In considering the relationship of brain size and stature it is clear that microcephaly, generally, and MCPH, specifically, can occur in individuals of normal stature. However, both Komai et al. (1955) and Okuhara et al. (2000) suggested that microcephaly [sensu latu (s.l.)] could be linked to a reduction in stature. Vargas et al. (2001) furthered this observation by noting that the co-occurrence of primary microcephaly (s.l.) and normal stature is rare. The recent re-definition of MCPH (Woods et al., 2005) confirms these earlier observations of stature reduction in individuals with microcephaly (s.l. and s.s.: contra Antón, in Wong, 2005).
It is generally recognized that the incidence of MCPH offspring is about twice as high among consanguineous than nonconsanguineous couples (Rittler et al., 2001). Recognition of this correlation has allowed delineation of the MCPH gene family (Mochida & Walsh, 2001; Bond et al., 2002; Jackson et al., 2002; Roberts et al., 2002; Bond et al., 2003, 2005). Results of these works provide an incidence rate for MCPH that ranges from 1/30 000 to 1/250 000 live births in western populations (Kumar et al., 2002). In current contexts, the work of Kloepfer et al. (1964) on three consanguineous groups from rural Louisiana is of interest. An incidence rate of primary microcephaly (s.l.) in these populations was calculated to be 1 : 1000 live births. In a similar study, Qazi & Reed (1975) determined that 79 pregnancies in 13 consanguineous Canadian families resulted in 61 live births of which 28 (45.9%) presented with primary microcephaly (s.l.). Further, the works of Böök et al. (1953), Kloepfer et al. (1964) and Qazi & Reed (1975) indicate that heterozygotes have reduced intelligence. The latter authors indicate that subnormal intelligence was present in c. 50% of the heterozygotes. Alternatively, in carriers of the mutated MCPH genes, neither Roberts et al. (2002: MCPH) nor Bond et al. (2003: MCPH5) observed diminished intelligence as a heterozygote effect.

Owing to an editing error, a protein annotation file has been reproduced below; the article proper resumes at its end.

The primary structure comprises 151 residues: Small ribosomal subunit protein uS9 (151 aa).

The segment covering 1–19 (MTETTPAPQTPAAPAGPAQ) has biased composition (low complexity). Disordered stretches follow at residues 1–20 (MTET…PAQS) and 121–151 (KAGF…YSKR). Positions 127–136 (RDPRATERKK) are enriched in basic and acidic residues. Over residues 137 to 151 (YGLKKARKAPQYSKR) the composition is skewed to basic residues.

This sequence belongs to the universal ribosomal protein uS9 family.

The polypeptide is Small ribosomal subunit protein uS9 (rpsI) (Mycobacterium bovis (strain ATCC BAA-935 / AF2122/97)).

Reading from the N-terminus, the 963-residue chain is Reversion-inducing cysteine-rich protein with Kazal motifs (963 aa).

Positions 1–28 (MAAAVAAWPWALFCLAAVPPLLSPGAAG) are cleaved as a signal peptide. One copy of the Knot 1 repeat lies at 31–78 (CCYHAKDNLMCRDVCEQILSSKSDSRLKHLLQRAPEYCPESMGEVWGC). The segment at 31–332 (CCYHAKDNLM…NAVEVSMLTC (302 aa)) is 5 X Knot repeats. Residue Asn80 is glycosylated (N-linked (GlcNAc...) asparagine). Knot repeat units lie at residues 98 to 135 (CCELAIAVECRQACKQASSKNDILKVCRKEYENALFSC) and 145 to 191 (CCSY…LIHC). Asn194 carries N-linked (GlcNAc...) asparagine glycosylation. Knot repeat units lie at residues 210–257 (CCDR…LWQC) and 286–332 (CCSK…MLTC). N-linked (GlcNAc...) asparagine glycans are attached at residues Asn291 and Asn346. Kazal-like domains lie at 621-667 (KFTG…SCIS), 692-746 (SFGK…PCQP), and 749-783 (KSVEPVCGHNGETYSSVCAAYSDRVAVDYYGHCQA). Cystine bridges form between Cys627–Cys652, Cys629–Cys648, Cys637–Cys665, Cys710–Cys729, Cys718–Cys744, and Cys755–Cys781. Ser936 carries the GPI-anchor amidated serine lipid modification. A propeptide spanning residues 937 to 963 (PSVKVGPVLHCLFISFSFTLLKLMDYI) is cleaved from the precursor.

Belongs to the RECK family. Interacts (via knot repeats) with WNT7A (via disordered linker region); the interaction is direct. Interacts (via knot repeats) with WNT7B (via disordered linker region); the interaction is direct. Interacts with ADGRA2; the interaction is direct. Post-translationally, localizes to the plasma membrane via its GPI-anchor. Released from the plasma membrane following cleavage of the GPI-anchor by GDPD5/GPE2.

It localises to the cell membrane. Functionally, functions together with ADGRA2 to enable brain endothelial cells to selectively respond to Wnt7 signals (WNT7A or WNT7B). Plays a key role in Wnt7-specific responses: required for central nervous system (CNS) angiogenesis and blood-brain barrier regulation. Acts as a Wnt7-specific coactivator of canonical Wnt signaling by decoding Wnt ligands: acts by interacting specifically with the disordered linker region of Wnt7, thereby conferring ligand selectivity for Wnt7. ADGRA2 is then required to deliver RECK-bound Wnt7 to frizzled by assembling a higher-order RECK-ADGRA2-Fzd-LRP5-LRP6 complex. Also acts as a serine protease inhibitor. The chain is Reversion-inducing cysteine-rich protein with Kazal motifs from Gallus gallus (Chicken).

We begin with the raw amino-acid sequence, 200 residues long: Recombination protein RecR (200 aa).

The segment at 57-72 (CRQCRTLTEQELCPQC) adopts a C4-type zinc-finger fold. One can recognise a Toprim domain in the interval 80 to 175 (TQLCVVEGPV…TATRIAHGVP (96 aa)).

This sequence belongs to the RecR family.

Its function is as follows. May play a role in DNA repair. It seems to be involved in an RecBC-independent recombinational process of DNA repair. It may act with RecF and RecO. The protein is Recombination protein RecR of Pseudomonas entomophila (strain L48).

Growth hormone–insulin-like growth factor I axis
It is clear that significantly reduced brain sizes can be produced by a group of reasonably common genetic changes that affect neuronal precursor cells and result in reduced cerebral cortex size. Furthermore, a direct correlation between the degree of brain size reduction and the degree to which mental capacity is impaired in these cases does not appear to exist. These data confirm that human brain sizes in the range suggested for H. floresiensis are not necessarily incompatible with the acquisition of basic survival skills. They also indicate that such malformations are highly likely to arise in small, isolated populations such as those inhabiting remote islands.